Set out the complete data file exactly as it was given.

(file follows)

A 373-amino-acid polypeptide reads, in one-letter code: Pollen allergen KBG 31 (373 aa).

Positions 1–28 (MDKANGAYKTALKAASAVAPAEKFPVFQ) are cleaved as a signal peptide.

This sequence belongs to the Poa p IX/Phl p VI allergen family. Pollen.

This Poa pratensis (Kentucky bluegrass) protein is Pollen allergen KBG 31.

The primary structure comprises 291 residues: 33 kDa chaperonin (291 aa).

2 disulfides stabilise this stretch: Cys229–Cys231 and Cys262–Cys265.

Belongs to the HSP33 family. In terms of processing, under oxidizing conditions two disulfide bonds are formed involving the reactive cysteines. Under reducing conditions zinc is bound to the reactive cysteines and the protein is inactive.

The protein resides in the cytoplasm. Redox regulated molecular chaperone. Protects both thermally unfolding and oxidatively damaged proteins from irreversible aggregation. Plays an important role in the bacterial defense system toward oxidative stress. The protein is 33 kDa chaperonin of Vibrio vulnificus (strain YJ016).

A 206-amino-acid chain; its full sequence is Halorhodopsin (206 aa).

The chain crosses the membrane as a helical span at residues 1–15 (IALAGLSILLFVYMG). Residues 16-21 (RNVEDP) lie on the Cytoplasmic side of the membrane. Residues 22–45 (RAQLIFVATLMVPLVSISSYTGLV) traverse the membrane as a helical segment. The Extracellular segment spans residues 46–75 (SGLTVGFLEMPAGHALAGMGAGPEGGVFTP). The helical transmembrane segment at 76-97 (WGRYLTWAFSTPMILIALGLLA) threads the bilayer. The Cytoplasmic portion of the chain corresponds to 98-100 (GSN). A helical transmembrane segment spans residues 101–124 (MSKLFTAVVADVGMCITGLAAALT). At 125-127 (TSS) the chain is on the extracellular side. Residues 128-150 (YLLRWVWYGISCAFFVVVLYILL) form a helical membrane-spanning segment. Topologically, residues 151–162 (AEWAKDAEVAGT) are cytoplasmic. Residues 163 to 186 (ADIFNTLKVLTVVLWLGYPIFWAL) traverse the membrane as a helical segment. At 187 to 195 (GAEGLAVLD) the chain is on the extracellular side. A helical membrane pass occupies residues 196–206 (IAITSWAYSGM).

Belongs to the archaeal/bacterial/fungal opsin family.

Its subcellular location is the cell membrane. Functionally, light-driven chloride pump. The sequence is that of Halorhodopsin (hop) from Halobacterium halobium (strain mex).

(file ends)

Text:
A 373-amino-acid polypeptide reads, in one-letter code: Pollen allergen KBG 31 (373 aa).

Positions 1–28 (MDKANGAYKTALKAASAVAPAEKFPVFQ) are cleaved as a signal peptide.

This sequence belongs to the Poa p IX/Phl p VI allergen family. Pollen.

This Poa pratensis (Kentucky bluegrass) protein is Pollen allergen KBG 31.

The primary structure comprises 291 residues: 33 kDa chaperonin (291 aa).

2 disulfides stabilise this stretch: Cys229–Cys231 and Cys262–Cys265.

Belongs to the HSP33 family. In terms of processing, under oxidizing conditions two disulfide bonds are formed involving the reactive cysteines. Under reducing conditions zinc is bound to the reactive cysteines and the protein is inactive.

The protein resides in the cytoplasm. Redox regulated molecular chaperone. Protects both thermally unfolding and oxidatively damaged proteins from irreversible aggregation. Plays an important role in the bacterial defense system toward oxidative stress. The protein is 33 kDa chaperonin of Vibrio vulnificus (strain YJ016).

A 206-amino-acid chain; its full sequence is Halorhodopsin (206 aa).

The chain crosses the membrane as a helical span at residues 1–15 (IALAGLSILLFVYMG). Residues 16-21 (RNVEDP) lie on the Cytoplasmic side of the membrane. Residues 22–45 (RAQLIFVATLMVPLVSISSYTGLV) traverse the membrane as a helical segment. The Extracellular segment spans residues 46–75 (SGLTVGFLEMPAGHALAGMGAGPEGGVFTP). The helical transmembrane segment at 76-97 (WGRYLTWAFSTPMILIALGLLA) threads the bilayer. The Cytoplasmic portion of the chain corresponds to 98-100 (GSN). A helical transmembrane segment spans residues 101–124 (MSKLFTAVVADVGMCITGLAAALT). At 125-127 (TSS) the chain is on the extracellular side. Residues 128-150 (YLLRWVWYGISCAFFVVVLYILL) form a helical membrane-spanning segment. Topologically, residues 151–162 (AEWAKDAEVAGT) are cytoplasmic. Residues 163 to 186 (ADIFNTLKVLTVVLWLGYPIFWAL) traverse the membrane as a helical segment. At 187 to 195 (GAEGLAVLD) the chain is on the extracellular side. A helical membrane pass occupies residues 196–206 (IAITSWAYSGM).

Belongs to the archaeal/bacterial/fungal opsin family.

Its subcellular location is the cell membrane. Functionally, light-driven chloride pump. The sequence is that of Halorhodopsin (hop) from Halobacterium halobium (strain mex).